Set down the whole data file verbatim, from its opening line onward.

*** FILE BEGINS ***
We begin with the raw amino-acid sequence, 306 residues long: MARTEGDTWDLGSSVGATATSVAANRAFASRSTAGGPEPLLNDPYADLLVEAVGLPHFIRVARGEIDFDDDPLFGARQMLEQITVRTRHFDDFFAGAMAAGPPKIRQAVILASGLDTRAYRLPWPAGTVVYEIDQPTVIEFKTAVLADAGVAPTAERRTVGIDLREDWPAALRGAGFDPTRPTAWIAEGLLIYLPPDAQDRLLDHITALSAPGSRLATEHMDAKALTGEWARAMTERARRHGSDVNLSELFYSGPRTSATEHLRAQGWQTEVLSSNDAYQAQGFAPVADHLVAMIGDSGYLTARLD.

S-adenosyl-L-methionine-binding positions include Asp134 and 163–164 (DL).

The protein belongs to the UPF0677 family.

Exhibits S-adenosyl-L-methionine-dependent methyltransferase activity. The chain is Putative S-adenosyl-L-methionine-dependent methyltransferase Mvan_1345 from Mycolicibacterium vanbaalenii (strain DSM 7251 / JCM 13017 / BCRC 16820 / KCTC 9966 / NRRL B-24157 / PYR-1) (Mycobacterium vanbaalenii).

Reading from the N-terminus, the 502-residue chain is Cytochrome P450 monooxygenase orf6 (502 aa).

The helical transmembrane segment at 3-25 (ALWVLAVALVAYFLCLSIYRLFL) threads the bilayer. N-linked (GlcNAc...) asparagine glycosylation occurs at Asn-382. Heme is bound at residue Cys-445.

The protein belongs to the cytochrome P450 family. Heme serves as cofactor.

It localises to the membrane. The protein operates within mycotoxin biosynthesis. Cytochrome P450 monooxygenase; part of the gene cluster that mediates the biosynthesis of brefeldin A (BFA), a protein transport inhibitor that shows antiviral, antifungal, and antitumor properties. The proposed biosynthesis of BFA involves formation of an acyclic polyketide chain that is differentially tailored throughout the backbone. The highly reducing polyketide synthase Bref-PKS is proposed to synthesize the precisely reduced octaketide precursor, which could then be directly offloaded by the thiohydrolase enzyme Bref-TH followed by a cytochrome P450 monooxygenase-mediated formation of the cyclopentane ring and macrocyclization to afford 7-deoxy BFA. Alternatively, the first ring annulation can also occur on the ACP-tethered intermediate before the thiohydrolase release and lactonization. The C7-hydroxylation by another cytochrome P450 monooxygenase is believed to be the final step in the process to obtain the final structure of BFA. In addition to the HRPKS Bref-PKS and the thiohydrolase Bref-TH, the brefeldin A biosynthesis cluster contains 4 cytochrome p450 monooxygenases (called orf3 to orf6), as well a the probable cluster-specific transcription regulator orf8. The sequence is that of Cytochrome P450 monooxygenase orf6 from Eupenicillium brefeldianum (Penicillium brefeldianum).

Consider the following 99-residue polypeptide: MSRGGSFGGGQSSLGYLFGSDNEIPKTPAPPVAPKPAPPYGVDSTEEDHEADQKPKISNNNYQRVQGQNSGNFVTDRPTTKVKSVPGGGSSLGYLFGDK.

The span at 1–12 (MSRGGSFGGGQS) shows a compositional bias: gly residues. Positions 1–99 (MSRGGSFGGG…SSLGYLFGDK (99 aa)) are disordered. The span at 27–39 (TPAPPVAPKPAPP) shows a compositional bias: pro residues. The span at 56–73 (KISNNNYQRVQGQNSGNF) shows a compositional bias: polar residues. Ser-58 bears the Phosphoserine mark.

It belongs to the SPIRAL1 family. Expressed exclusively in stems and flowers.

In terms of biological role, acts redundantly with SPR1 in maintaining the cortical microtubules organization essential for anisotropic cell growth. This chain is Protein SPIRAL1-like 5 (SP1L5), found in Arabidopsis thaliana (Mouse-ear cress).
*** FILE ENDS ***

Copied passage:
We begin with the raw amino-acid sequence, 306 residues long: MARTEGDTWDLGSSVGATATSVAANRAFASRSTAGGPEPLLNDPYADLLVEAVGLPHFIRVARGEIDFDDDPLFGARQMLEQITVRTRHFDDFFAGAMAAGPPKIRQAVILASGLDTRAYRLPWPAGTVVYEIDQPTVIEFKTAVLADAGVAPTAERRTVGIDLREDWPAALRGAGFDPTRPTAWIAEGLLIYLPPDAQDRLLDHITALSAPGSRLATEHMDAKALTGEWARAMTERARRHGSDVNLSELFYSGPRTSATEHLRAQGWQTEVLSSNDAYQAQGFAPVADHLVAMIGDSGYLTARLD.

S-adenosyl-L-methionine-binding positions include Asp134 and 163–164 (DL).

The protein belongs to the UPF0677 family.

Exhibits S-adenosyl-L-methionine-dependent methyltransferase activity. The chain is Putative S-adenosyl-L-methionine-dependent methyltransferase Mvan_1345 from Mycolicibacterium vanbaalenii (strain DSM 7251 / JCM 13017 / BCRC 16820 / KCTC 9966 / NRRL B-24157 / PYR-1) (Mycobacterium vanbaalenii).

Reading from the N-terminus, the 502-residue chain is Cytochrome P450 monooxygenase orf6 (502 aa).

The helical transmembrane segment at 3-25 (ALWVLAVALVAYFLCLSIYRLFL) threads the bilayer. N-linked (GlcNAc...) asparagine glycosylation occurs at Asn-382. Heme is bound at residue Cys-445.

The protein belongs to the cytochrome P450 family. Heme serves as cofactor.

It localises to the membrane. The protein operates within mycotoxin biosynthesis. Cytochrome P450 monooxygenase; part of the gene cluster that mediates the biosynthesis of brefeldin A (BFA), a protein transport inhibitor that shows antiviral, antifungal, and antitumor properties. The proposed biosynthesis of BFA involves formation of an acyclic polyketide chain that is differentially tailored throughout the backbone. The highly reducing polyketide synthase Bref-PKS is proposed to synthesize the precisely reduced octaketide precursor, which could then be directly offloaded by the thiohydrolase enzyme Bref-TH followed by a cytochrome P450 monooxygenase-mediated formation of the cyclopentane ring and macrocyclization to afford 7-deoxy BFA. Alternatively, the first ring annulation can also occur on the ACP-tethered intermediate before the thiohydrolase release and lactonization. The C7-hydroxylation by another cytochrome P450 monooxygenase is believed to be the final step in the process to obtain the final structure of BFA. In addition to the HRPKS Bref-PKS and the thiohydrolase Bref-TH, the brefeldin A biosynthesis cluster contains 4 cytochrome p450 monooxygenases (called orf3 to orf6), as well a the probable cluster-specific transcription regulator orf8. The sequence is that of Cytochrome P450 monooxygenase orf6 from Eupenicillium brefeldianum (Penicillium brefeldianum).

Consider the following 99-residue polypeptide: MSRGGSFGGGQSSLGYLFGSDNEIPKTPAPPVAPKPAPPYGVDSTEEDHEADQKPKISNNNYQRVQGQNSGNFVTDRPTTKVKSVPGGGSSLGYLFGDK.

The span at 1–12 (MSRGGSFGGGQS) shows a compositional bias: gly residues. Positions 1–99 (MSRGGSFGGG…SSLGYLFGDK (99 aa)) are disordered. The span at 27–39 (TPAPPVAPKPAPP) shows a compositional bias: pro residues. The span at 56–73 (KISNNNYQRVQGQNSGNF) shows a compositional bias: polar residues. Ser-58 bears the Phosphoserine mark.

It belongs to the SPIRAL1 family. Expressed exclusively in stems and flowers.

In terms of biological role, acts redundantly with SPR1 in maintaining the cortical microtubules organization essential for anisotropic cell growth. This chain is Protein SPIRAL1-like 5 (SP1L5), found in Arabidopsis thaliana (Mouse-ear cress).